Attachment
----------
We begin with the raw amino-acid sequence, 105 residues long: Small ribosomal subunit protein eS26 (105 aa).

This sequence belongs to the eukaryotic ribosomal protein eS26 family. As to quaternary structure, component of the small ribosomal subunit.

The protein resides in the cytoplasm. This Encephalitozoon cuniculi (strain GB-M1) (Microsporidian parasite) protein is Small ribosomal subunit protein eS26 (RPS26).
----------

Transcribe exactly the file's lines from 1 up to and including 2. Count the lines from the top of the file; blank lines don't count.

We begin with the raw amino-acid sequence, 105 residues long: Small ribosomal subunit protein eS26 (105 aa).

This sequence belongs to the eukaryotic ribosomal protein eS26 family. As to quaternary structure, component of the small ribosomal subunit.